As the kiwi hit another record high on Friday, the Governor of the Reserve Bank said he was surprised at the response of the financial markets and believed they were over-reacting.
The New Zealand dollar peaked at 82.97c against the US currency early on Friday morning - its highest level since it was floated in March 1985 - before falling back slightly.
Governor Alan Bollard told Morning Report it seemed markets viewed the bank's forecast for the New Zealand economy, released on Thursday, as a little stronger than they had expected, which indicated something was not being interpreted correctly.
"If that forecast results in an increase in the dollar," he said, "then that means we've got less need to increase interest rates late this year or early next year, therefore there's a softer monetary policy track. So somehow it doesn't quite add up."
Dr Bollard says the markets have over-interpreted the desirable strength of the dollar.
He says the bank's view is that the economy is doing a little better but the timing of any OCR rise depends on data through this year and next.
Dr Bollard says the higher dollar reflects high commodity prices, but nevertheless hurts parts of the economy.
Farmers and exporters to Australia have done well, he says, but others, including exporters of non-primary produce in US dollars, have not. The tourism sector is "hurting a lot".
Any drop in the dollar , Dr Bollard says, would mostly depend on overseas factors, in particular a recovery of the US economy.
PM also surprised
Prime Minister John Key says he also is a little surprised at the jump in the value of the dollar but says the currency is in uncharted territory, due to the weak US economy and good economic fundamentals in New Zealand.
Mr Key says the economy may have to get used to a strong dollar for a period of time.
He says he also has some concerns about the impact on tourism. Mr Key, who is also Tourism Minister, says when the dollar is high tourists spend fewer New Zealand dollars during their visit.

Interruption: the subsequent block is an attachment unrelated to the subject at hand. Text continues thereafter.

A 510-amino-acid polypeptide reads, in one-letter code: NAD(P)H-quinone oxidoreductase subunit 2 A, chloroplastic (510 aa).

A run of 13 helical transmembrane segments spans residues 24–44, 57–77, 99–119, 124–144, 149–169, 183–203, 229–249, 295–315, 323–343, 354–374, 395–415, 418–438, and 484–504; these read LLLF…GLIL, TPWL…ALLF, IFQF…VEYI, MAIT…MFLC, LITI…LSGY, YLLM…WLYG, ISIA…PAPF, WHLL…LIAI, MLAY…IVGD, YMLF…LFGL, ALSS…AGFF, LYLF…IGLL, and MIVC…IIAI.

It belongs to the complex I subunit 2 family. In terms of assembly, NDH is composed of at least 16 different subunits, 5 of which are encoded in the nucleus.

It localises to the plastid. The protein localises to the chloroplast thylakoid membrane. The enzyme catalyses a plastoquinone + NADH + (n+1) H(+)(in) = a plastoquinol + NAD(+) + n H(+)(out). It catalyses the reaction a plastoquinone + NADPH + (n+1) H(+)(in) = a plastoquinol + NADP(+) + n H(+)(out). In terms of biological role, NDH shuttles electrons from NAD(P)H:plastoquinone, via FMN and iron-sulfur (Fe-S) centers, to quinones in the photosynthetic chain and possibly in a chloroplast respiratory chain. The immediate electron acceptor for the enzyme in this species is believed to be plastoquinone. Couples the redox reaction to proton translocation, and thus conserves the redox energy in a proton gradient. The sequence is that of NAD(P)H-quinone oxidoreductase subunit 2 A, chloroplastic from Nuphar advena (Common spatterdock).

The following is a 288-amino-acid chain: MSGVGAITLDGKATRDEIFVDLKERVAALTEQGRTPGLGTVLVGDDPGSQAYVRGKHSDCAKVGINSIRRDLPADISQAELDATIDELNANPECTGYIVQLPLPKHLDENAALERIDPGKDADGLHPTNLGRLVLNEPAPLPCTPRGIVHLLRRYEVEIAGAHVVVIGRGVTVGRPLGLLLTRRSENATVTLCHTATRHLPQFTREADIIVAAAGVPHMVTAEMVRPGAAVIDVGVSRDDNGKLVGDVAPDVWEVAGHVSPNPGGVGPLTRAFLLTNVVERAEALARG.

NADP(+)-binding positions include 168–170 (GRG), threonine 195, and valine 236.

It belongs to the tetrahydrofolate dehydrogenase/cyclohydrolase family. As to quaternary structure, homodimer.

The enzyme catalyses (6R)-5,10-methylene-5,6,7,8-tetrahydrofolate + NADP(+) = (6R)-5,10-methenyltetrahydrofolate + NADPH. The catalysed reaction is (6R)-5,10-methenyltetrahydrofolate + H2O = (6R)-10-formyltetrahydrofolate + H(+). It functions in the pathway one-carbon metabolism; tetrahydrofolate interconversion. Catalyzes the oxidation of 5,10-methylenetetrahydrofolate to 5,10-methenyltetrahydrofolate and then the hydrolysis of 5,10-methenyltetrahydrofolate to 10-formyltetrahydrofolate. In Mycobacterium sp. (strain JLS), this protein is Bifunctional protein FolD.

The currency's rise followed the Reserve Bank on Thursday saying the outlook for the New Zealand economy had improved.
The bank's forecast in March had implied the Official Cash Rate (OCR) would begin rising from early 2012, while the forecast on Thursday implied it would start going up later this year.
High dollar 'will cost jobs'
Manufacturers are warning the strength of the New Zealand dollar will soon be paid for in lost jobs.
Bruce Goldsworthy of the Employers and Manufacturers Association (Northern) says some firms will be forced to lay off staff if the currency continues its strong run.
The Council of Trade Unions (CTU) says the Reserve Bank should keep interest rates lower for longer or risk a renewed downturn.
CTU economist Bill Rosenberg says no stimulus is coming from the Government this coming year so the economy is relying on monetary policy for stimulus to maintain production and employment levels.
He says there is too much reliance on projections of reconstruction activity in Christchurch to lift the economy.
But BNZ economist Stephen Toplis says inflation is a potential problem and interest rates must rise sooner or later to keep a lid on rising prices.
He says inflationary pressures are coming from rising food and commodity prices and increasing insurance, electricity and building costs.
Mr Toplis says despite the economy being only in the early stages of recovery, firms are already indicating a shortage of skilled labour, which he says will mean higher wages, adding further pressure.